- Critics of North Carolina's new eCourts digital court records system seek more time to move forward with a class-action suit.
- A current federal lawsuit involves two plaintiffs from Wake and Lee counties. Their lawyers expect to add more plaintiffs as eCourts expands to Mecklenburg and other counties in the coming weeks.
- Two of the defendants in the case — vendor Tyler Technologies and Lee County Sheriff Brian Estes — "do not consent" to the requested extension. The third defendant, Wake County Sheriff Willie Rowe, indicated he would leave the class certification deadline decision to the court.
Plaintiffs challenging the rollout of North Carolina’s eCourts digital court records system are seeking more time for a potential class-action lawsuit. They filed a motion Wednesday in federal court asking for an extension.
The system operates now in Wake, Johnston, Lee, and Harnett counties. It’s scheduled to begin operations in Mecklenburg County next week.
Two plaintiffs, in Wake and Lee counties, sued their local sheriffs and eCourts vendor Tyler Technologies in May. The sheriffs and the company have filed separate motions to dismiss the suit, titled Chaplin v. Rowe.
Lawyers for the two plaintiffs are asking for more time to bring additional plaintiffs into the case. Tyler and Lee County Sheriff Brian Estes “do not consent” to the extension. Wake County Sheriff Willie Rowe indicated that a court should set the deadline for class certification.
Court rules require a motion for class certification within 90 days of the initial complaint. “Plaintiffs concede that they filed their complaint more than 90 days ago. However, … there is ‘good cause’ to extend the time to move for class certification, and Plaintiffs’ delay is on account of ‘excusable neglect,’” according to the latest court filing.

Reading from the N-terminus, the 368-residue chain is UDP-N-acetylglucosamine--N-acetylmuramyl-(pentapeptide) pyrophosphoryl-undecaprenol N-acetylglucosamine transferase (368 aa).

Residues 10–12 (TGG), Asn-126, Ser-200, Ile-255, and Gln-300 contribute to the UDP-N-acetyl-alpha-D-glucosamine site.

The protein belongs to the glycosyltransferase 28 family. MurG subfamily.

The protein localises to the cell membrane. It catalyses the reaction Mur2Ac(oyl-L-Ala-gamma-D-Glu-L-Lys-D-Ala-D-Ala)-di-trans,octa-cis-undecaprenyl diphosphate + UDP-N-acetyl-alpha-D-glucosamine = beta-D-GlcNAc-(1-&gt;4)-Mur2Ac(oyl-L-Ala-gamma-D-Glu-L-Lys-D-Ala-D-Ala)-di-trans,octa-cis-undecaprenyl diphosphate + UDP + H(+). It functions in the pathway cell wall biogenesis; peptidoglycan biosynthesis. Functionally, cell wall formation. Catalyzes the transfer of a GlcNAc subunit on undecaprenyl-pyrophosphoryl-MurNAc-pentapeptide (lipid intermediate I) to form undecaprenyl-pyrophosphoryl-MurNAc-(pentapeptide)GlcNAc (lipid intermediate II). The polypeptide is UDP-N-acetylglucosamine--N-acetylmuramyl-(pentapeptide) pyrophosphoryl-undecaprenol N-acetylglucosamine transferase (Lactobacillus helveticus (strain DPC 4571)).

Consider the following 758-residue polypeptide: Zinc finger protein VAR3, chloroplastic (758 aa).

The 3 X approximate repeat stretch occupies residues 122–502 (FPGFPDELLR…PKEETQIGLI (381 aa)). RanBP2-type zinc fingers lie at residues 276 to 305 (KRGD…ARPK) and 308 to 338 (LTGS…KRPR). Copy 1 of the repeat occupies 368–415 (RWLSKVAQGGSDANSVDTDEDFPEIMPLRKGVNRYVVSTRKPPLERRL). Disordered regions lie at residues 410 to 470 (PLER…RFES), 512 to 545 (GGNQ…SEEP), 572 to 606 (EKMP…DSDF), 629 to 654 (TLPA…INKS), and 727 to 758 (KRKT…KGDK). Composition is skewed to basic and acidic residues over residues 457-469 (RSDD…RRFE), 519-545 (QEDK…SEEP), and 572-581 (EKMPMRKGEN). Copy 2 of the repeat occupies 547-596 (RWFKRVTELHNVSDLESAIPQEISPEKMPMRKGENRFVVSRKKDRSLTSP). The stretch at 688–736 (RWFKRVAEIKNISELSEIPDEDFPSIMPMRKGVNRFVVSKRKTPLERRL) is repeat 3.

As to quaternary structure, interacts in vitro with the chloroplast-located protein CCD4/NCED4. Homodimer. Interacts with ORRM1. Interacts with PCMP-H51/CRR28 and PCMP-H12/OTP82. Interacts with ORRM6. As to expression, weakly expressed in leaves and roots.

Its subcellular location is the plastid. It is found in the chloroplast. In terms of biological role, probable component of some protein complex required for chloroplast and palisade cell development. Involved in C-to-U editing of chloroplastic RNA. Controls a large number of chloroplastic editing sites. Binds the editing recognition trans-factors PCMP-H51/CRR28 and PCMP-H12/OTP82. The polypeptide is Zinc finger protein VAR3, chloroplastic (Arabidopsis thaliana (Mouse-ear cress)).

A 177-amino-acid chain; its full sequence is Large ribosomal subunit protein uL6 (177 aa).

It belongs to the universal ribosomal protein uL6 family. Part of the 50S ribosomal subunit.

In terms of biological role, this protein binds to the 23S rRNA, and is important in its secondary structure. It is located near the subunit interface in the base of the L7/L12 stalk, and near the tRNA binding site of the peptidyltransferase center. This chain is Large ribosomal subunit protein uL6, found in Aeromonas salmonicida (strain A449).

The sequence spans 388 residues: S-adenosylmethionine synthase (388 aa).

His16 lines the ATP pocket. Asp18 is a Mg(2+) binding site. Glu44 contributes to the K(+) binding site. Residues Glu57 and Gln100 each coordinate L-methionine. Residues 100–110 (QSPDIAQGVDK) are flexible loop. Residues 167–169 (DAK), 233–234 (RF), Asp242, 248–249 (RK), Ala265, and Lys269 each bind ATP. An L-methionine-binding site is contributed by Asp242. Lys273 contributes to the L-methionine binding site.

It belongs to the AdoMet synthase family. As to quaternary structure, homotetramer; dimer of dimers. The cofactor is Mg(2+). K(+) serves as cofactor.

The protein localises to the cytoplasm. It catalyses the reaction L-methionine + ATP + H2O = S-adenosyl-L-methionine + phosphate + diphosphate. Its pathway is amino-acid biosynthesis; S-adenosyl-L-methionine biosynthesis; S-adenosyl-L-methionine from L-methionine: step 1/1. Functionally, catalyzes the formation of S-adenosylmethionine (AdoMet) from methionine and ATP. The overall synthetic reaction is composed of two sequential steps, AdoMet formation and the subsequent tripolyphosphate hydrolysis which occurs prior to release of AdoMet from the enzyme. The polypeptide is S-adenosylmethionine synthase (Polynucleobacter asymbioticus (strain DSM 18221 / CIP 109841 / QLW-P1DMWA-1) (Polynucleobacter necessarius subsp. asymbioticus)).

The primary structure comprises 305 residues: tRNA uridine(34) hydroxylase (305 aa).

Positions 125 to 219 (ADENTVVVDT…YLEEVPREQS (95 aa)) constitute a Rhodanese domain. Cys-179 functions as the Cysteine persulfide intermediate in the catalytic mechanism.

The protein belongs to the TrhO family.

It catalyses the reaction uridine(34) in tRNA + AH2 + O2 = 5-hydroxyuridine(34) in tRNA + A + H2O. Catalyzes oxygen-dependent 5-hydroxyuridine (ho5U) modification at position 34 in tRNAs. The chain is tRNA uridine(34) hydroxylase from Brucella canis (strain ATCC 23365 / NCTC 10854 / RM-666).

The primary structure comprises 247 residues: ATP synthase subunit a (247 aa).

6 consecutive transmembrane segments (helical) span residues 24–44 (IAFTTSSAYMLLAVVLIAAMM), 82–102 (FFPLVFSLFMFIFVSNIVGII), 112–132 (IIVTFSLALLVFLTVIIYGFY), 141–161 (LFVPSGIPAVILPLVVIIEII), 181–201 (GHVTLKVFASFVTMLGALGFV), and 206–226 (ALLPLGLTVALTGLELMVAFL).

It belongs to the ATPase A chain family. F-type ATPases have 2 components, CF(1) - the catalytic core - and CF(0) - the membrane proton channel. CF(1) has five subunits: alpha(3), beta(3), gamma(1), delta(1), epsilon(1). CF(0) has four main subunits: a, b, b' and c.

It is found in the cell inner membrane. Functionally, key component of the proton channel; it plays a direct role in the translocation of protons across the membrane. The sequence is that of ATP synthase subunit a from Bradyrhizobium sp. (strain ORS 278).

Failure to meet the deadline “was due to simple inadvertence; there is no bad faith or gamesmanship at hand,” plaintiffs’ lawyers argued. “Counsel calendared the class certification motion deadline as ninety days from the date of service of the Complaint — which occurred in mid-August — versus ninety days from the date of filing the Complaint. Undersigned counsel acknowledge this misstep.”
“This case is in its infancy, so any class certification motion would be premature,” plaintiffs’ lawyers wrote. “Defendants’ motions to dismiss are still pending. Plaintiffs have conducted no pre-certification discovery. And Plaintiffs will likely need to amend the Complaint to add new plaintiffs and defendants given that the putative class in this matter continues to grow.”
The court document signaled the likelihood of additional plaintiffs. “This case involves civil-rights violations arising from the rollout of the so-called ‘eCourts’ software in North Carolina — a rollout that is still ongoing,” according to the court filing. “The state’s largest county, Mecklenburg County, is scheduled to implement the software beginning October 9, 2023.”
“Plaintiffs intend to amend the Complaint to add additional plaintiffs and additional defendants as more counties adopt ‘eCourts.’ Denial of the instant motion would have no binding effect on these new parties. Nor would it shield the currently-named Defendants from later certification motions. Rather, denial would merely complicate this litigation,” the plaintiffs’ lawyers argued.
The current case involves a Wake County plaintiff, Timia Chaplin, who argues that authorities arrested her for a second time in April on charges that already had been dismissed. Chaplin blamed the eCourts system for the mistake. Lee County plaintiff Paulino Castellanos argued that he spent 14 days in a local jail because of the “botched transition” to eCourts software.
ECourts allows for electronic court filing. It gives the public online access to court files and allows people to pay court fees.
After Mecklenburg County, additional clusters of counties are slated to move to the new system every 60 to 90 days. All courts are slated to use the new system by 2025.